WASHINGTON General Electric Co's GE Capital financing arm on Thursday asked the U.S. government to stop designating it as a "systemically important financial institution," a label for companies considered "too big to fail," now that it has less influence on the U.S. economy.
GE Capital Chief Executive Officer Keith Sherin said in a statement that the unit had shrunk to the point where it no longer meets the criteria for the designation, which can trigger possible requirements for stricter oversight and holding more capital.
The application came the day after a federal judge struck down the designation of MetLife Inc, but GE Capital said the two events were unrelated. The company had said in October that it hoped to apply to the Financial Stability Oversight Council for "de-designation" in the first quarter.
The 2010 Dodd-Frank Wall Street reform law authorized regulators to designate non-bank companies as "systemically important," largely in response to the $182 billion U.S. government bailout that insurer American International Group Inc received during the 2008 financial crisis.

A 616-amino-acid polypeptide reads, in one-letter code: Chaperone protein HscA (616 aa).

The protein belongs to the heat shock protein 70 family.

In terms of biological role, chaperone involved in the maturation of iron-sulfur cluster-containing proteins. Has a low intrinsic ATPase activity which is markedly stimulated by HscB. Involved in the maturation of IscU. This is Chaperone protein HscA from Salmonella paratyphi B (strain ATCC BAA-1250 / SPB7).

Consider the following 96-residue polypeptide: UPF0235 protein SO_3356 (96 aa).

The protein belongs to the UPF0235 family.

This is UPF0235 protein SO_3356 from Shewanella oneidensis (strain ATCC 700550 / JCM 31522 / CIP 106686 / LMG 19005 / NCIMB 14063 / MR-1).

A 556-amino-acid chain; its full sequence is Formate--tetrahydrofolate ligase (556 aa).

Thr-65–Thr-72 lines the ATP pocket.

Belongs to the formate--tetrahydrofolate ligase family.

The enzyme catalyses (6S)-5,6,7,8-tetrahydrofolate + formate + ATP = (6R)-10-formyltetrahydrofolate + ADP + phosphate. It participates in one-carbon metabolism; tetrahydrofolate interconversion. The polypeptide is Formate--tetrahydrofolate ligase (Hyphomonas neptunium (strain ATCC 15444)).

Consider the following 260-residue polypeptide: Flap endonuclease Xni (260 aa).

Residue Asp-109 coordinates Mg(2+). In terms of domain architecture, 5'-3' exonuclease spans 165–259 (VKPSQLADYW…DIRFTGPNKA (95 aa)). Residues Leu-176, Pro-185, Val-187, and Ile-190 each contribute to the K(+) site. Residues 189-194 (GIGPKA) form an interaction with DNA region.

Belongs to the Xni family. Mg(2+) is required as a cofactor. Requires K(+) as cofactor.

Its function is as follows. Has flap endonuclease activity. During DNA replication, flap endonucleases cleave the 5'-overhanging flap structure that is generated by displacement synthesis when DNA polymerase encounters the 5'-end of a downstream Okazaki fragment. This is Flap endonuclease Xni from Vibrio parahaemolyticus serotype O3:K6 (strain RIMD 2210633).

Only a few non-banks have been deemed "to big to fail," and the label has prompted most to consider reorganizing to pre-empt possible increased regulation.
Shares of General Electric were up 0.3 percent at $31.91 in morning trading. Long an industrial company, it has been working to reduce GE Capital's size and said last April that it would focus on technology and manufacturing.
GE Capital, which received the "systemically important" label in 2013, said it had more than halved its assets to $265 billion from $549 billion at the end of 2012.
The unit said it had ended all consumer lending in the United States, reduced real estate debt by more than 75 percent, eliminated its real estate equity and cut outstanding commercial paper by almost 90 percent.
"Our plan to change our business model, shrink the company and reduce our risk profile has been successful," Sherin said
Like the designation, the Financial Stability Oversight Council, which includes the Treasury secretary and Federal Reserve chair, is part of the Dodd-Frank law.
MetLife, the largest U.S. life insurer, sued after it was designated systemically important in 2014. Earlier this year, it said the "regulatory environment" and potentially large capital requirements were causing it to consider spinning off its retail business.
Meanwhile, billionaire investor Carl Icahn has pressured AIG to split into smaller companies to shed its designation.
AIG CEO Pete Hancock said on Thursday the MetLife court decision created an opportunity for the company to seek de-designation, but it was "reserving judgment."
(Reporting by Lisa Lambert; Editing by Lisa Von Ahn)
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